There are several simplifications or confusing points in your thinking that should be clarified. (One that is not totally relevant to the discussion is that the indirect gap should, of course, be lower in energy than the direct gap in silicon - it isn't in the sketch above).
The transition from localized atomic states to crystal Bloch functions does not have to be, and usually is by no means, one-to-one. Period. The one-electron Schrödinger equation solutions for an atom are not the solutions to the extended Bloch equation. However, one can start with one-electron wave functions (which as you know are a basis set) and mix them to obtain the Bloch functions. The classic band structure calculation methods (such as $k\cdot p$) do just that (ab initio calculations were way to expensive in the 1960s). For your question, I would refer you to Manuel Cardona's 1966 Physical Review paper as one good example for both silicon and germanium.
Now, in the general approach of mixing one-electron wave functions to generate Bloch states, you can go back and look at how 's-like' or 'p-like' a given band is (because that, of course, is how your answer is represented since you started with the one-electron states as a basis set). Well, actually you have to look at how 's-like' or 'p-like' a given band at a particular momentum is. Not surprisingly, the 'mixing' parameters vary with crystal momentum, and Cardon's paper is full of figures showing the relative contributions of the different eigenstates.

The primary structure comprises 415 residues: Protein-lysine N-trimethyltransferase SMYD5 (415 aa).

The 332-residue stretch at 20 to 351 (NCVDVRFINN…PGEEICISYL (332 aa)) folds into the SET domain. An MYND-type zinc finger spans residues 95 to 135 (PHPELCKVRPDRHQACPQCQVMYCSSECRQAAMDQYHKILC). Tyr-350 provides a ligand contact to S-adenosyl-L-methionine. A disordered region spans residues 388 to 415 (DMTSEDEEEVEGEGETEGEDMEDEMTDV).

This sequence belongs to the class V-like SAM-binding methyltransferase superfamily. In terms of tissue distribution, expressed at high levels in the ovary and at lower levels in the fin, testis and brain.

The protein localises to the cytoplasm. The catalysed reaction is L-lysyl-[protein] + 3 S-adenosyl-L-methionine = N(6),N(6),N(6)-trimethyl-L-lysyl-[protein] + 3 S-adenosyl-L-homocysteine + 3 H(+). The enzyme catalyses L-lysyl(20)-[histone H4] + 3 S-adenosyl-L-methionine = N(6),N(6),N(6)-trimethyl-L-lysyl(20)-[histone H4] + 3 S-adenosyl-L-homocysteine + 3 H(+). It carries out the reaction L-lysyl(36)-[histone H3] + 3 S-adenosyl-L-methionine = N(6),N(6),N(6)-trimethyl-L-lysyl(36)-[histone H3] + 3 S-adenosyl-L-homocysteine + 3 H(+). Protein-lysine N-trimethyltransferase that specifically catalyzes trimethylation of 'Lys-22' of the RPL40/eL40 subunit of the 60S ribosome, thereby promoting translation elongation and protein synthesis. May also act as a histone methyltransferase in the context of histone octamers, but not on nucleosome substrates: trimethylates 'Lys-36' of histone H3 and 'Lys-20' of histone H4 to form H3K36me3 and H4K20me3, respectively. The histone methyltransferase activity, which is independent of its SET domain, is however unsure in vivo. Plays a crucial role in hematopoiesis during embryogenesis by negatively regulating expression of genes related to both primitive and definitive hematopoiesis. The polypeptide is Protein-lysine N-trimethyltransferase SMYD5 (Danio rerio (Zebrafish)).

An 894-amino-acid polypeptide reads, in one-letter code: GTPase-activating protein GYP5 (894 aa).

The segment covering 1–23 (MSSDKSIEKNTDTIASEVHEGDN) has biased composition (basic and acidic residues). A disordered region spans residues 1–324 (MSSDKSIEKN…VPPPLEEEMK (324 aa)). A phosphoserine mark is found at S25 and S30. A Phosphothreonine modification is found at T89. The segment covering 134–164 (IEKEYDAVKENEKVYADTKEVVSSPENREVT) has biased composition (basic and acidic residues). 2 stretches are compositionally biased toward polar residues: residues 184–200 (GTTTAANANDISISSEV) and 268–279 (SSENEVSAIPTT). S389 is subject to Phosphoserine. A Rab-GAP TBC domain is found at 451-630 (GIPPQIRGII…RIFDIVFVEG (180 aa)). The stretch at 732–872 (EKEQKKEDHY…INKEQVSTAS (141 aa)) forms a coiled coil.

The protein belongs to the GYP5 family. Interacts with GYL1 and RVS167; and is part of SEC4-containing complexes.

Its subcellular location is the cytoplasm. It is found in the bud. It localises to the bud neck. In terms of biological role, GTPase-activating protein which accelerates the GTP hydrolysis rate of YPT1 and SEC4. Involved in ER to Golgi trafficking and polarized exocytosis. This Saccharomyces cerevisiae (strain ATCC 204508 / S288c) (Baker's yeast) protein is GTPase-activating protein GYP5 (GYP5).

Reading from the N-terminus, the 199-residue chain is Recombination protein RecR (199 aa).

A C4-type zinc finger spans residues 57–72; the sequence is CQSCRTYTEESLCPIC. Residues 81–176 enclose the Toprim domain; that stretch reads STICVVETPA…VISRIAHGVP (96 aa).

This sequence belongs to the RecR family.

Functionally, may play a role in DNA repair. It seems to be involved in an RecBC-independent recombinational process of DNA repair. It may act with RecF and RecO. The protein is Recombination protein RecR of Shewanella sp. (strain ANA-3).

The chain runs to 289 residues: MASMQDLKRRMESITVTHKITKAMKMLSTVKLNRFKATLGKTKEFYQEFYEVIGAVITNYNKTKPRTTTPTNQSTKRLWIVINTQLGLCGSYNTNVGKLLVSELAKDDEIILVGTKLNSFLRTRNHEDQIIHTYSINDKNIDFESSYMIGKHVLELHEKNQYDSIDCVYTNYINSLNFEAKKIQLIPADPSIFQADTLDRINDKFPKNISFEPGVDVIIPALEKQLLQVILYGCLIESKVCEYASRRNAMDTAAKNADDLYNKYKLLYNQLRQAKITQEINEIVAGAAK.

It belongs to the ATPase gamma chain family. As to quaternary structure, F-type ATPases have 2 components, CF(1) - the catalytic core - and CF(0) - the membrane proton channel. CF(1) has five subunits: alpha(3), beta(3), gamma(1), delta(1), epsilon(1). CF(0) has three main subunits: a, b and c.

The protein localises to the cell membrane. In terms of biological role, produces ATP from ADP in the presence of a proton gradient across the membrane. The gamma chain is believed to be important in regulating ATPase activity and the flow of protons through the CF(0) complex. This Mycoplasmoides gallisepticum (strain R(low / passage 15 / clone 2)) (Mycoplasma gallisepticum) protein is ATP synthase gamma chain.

In addition, while silicon and germanium should be pretty much the same, the fact still remains that the relative mixing to generate the similar-looking bands is different. Not amazingly different, but different none the less. It is not a straight forward 'atomic p orbitals become valance bands'.
So, bottom line, two different simplifications were made to you that resulted in your confusion (I believe).
1. atomic states 'directly become' crystal states, and 2. the Si valence band is made of just p-like atomic states. Both are, perhaps, reasonable first simplifications, but as with all of physics one has to dig a little deeper when you start to run in to trouble.